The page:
Rotating shift work, or working hours that change according to a set schedule, has been found to have a variety of impacts on health, from insomnia, to gastrointestinal disturbances, to worsening of conditions such as diabetes and epilepsy. Some studies have also linked rotating shifts to cardiovascular disease, and some evidence links this type of work with certain kinds of cancer (although this evidence is inconclusive).
Now, researchers at Harvard Medical School have found that rotating night shift work can increase women’s risk of developing Type 2 diabetes by almost 60%. According to the US Centers for Disease Control and Prevention, approximately 15 million Americans work permanent or rotating night shifts.
The researchers looked at data from roughly 70,000 women ages 42 to 67 from the Nurses Healthy Study I, tracked from 1988 to 2008, and approximately 108,000 women ages 25 to 42 from the Nurses Health Study II, tracked from 1989 to 2007. Roughly 60% of the women involved had worked more than a year of rotating night shift work at the start of the study; about 11% of the women in the Nurses Health Study I and 4% of the women in the Nurses Health Study II had worked rotating night shifts for more than 10 years at the study’s start, with the percentages increasing over time.
The researchers discovered that the longer women worked rotating night shifts, the greater their risk of developing Type 2 diabetes. Women who had worked these shifts for 3 to 9 years had a 20% increased risk; those who’d worked rotating night shifts for 10 to 19 years had a 40% increased risk; and those who’d worked these shifts for over 20 years had a 58% increased risk. Taking body weight into account, those who’d worked rotating night shifts for over 20 years still had a 24% increase in risk. (In a secondary analysis of the participants, night shift work was also associated with weight gain.)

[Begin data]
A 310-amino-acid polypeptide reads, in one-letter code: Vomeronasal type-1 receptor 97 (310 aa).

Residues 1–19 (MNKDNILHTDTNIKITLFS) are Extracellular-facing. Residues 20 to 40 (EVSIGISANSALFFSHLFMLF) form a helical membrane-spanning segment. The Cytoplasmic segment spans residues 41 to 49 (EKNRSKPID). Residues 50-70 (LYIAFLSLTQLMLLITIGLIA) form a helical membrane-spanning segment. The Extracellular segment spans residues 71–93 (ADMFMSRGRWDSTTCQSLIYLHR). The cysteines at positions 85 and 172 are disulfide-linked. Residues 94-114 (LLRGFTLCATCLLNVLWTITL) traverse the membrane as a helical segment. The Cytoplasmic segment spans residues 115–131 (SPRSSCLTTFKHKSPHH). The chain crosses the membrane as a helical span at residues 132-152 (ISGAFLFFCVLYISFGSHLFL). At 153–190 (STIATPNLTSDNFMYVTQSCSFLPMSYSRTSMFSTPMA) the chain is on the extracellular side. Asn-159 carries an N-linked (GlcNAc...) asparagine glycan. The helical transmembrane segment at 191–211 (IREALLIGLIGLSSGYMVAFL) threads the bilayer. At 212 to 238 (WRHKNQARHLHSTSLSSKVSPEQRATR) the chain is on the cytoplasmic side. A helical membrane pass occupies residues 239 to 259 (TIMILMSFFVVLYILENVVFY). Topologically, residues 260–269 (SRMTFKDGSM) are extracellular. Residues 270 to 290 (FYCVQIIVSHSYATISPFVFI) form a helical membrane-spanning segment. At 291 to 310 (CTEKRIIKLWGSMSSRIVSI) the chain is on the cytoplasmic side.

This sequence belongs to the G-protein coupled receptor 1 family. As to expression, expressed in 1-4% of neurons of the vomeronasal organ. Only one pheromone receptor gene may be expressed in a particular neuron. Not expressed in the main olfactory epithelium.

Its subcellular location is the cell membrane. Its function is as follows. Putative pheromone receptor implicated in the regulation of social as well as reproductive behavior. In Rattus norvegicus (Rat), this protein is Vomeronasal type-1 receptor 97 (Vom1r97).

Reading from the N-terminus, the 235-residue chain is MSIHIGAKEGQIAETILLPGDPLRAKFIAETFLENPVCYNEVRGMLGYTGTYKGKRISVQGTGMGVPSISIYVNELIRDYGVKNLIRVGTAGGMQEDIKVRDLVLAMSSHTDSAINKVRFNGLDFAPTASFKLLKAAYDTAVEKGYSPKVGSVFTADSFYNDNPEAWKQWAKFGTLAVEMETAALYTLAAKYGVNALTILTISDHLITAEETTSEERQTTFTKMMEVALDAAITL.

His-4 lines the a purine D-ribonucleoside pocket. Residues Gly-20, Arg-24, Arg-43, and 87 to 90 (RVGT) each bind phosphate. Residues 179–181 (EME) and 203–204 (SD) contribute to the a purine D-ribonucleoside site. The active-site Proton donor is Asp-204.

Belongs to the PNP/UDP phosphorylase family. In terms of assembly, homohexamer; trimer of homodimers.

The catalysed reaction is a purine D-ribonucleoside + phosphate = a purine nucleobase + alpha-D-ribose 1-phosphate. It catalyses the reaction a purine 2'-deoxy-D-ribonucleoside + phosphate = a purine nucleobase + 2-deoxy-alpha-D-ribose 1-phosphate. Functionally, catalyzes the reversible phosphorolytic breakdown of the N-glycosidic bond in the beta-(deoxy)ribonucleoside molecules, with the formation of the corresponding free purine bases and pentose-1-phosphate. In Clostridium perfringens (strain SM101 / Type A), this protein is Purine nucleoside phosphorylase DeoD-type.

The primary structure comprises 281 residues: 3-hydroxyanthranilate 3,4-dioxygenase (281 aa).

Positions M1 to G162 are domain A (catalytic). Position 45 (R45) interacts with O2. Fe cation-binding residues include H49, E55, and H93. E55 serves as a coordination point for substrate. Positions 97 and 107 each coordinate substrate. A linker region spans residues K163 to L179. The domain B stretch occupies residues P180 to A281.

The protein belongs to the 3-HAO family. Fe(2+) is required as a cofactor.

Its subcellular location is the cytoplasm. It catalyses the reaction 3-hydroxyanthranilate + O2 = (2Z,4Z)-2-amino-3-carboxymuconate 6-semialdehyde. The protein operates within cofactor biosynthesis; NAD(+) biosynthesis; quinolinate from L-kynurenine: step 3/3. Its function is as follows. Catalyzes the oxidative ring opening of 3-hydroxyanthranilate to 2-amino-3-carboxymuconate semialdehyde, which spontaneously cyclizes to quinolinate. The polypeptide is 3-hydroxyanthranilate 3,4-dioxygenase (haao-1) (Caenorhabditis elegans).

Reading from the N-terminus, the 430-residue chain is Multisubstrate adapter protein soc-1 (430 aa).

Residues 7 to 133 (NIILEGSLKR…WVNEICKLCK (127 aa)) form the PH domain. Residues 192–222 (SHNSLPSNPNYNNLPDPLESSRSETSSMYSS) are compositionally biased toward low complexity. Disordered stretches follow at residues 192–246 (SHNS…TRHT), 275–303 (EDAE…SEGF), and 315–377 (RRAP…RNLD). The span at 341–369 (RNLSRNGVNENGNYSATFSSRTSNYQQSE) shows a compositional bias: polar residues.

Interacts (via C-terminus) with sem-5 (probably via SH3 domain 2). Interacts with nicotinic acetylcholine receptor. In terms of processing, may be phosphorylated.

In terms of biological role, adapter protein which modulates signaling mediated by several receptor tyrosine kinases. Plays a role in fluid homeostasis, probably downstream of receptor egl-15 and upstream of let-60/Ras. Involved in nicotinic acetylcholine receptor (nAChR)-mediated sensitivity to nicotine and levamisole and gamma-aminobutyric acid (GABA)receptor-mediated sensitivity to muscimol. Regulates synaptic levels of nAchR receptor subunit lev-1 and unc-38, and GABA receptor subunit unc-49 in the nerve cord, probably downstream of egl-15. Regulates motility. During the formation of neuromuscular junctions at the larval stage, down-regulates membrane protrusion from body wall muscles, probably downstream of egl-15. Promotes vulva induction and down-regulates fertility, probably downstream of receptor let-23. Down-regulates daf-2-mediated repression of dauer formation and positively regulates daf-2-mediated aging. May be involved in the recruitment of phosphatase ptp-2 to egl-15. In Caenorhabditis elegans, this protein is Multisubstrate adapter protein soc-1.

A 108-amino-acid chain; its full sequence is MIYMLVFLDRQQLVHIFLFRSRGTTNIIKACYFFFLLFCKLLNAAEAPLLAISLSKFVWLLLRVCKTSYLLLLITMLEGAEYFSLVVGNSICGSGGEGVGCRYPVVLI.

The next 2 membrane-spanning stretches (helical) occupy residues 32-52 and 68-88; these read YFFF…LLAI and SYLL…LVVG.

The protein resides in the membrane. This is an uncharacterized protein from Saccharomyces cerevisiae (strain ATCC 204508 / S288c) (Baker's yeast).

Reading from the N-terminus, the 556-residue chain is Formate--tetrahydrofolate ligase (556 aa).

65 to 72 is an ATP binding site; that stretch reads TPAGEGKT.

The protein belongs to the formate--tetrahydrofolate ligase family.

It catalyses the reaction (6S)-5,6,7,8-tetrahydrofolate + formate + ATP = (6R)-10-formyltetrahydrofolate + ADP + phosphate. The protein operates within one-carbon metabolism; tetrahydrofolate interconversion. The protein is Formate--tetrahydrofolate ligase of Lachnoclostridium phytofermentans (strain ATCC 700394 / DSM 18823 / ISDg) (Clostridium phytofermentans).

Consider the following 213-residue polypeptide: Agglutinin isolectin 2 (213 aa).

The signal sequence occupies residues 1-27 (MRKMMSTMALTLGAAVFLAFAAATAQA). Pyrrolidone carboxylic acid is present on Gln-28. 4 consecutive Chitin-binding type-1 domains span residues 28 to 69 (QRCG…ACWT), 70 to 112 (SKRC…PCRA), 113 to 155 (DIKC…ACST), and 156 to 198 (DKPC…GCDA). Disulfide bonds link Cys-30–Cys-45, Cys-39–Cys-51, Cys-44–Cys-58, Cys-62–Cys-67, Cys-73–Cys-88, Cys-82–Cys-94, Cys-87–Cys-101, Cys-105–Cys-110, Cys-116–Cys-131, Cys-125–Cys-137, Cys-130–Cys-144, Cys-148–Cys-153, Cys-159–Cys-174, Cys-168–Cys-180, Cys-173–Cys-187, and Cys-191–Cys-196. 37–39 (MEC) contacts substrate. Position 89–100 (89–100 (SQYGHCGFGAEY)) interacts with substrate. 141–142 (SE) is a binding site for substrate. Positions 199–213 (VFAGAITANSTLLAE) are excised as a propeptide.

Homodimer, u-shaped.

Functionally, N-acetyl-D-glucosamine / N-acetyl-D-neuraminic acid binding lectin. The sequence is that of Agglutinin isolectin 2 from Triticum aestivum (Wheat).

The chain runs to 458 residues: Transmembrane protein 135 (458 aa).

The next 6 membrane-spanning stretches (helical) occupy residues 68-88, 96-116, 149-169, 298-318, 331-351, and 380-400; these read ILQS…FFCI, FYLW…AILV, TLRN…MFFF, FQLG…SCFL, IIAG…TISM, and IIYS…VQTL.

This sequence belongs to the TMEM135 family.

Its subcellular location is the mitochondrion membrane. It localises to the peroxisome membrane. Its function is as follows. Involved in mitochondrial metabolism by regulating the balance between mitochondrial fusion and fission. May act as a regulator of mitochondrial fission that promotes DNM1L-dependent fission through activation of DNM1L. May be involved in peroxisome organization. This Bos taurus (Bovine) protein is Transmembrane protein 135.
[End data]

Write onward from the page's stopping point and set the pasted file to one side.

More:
According to lead study author An Pan, PhD, “Long-term rotating night shift work is an important risk factor for the development of Type 2 diabetes and this risk increases with the numbers of years working rotating shifts.” Senior author Frank B. Hu, MPH, MD, PhD, adds, “This study raises the awareness of increased obesity and diabetes risk among night shift workers and underscores the importance of improving diet and lifestyle for primary prevention of Type 2 diabetes in this high risk group.”
The study authors note that further research is needed to evaluate the effect of other shift work schedules, such as permanent evening or night shifts, on Type 2 diabetes risk, as well as to determine whether such an association between night shift work and Type 2 exists in men and in nonwhites (roughly 96% of the women in the study were Caucasian).
To learn more about the research, read the article “Rotating Night Shift Work Linked to Increased Risk of Type 2 Diabetes in Women, Study Finds” or see the study in the journal PLoS Medicine. And for more information about adjusting to shift work, see this piece from the Mayo Clinic.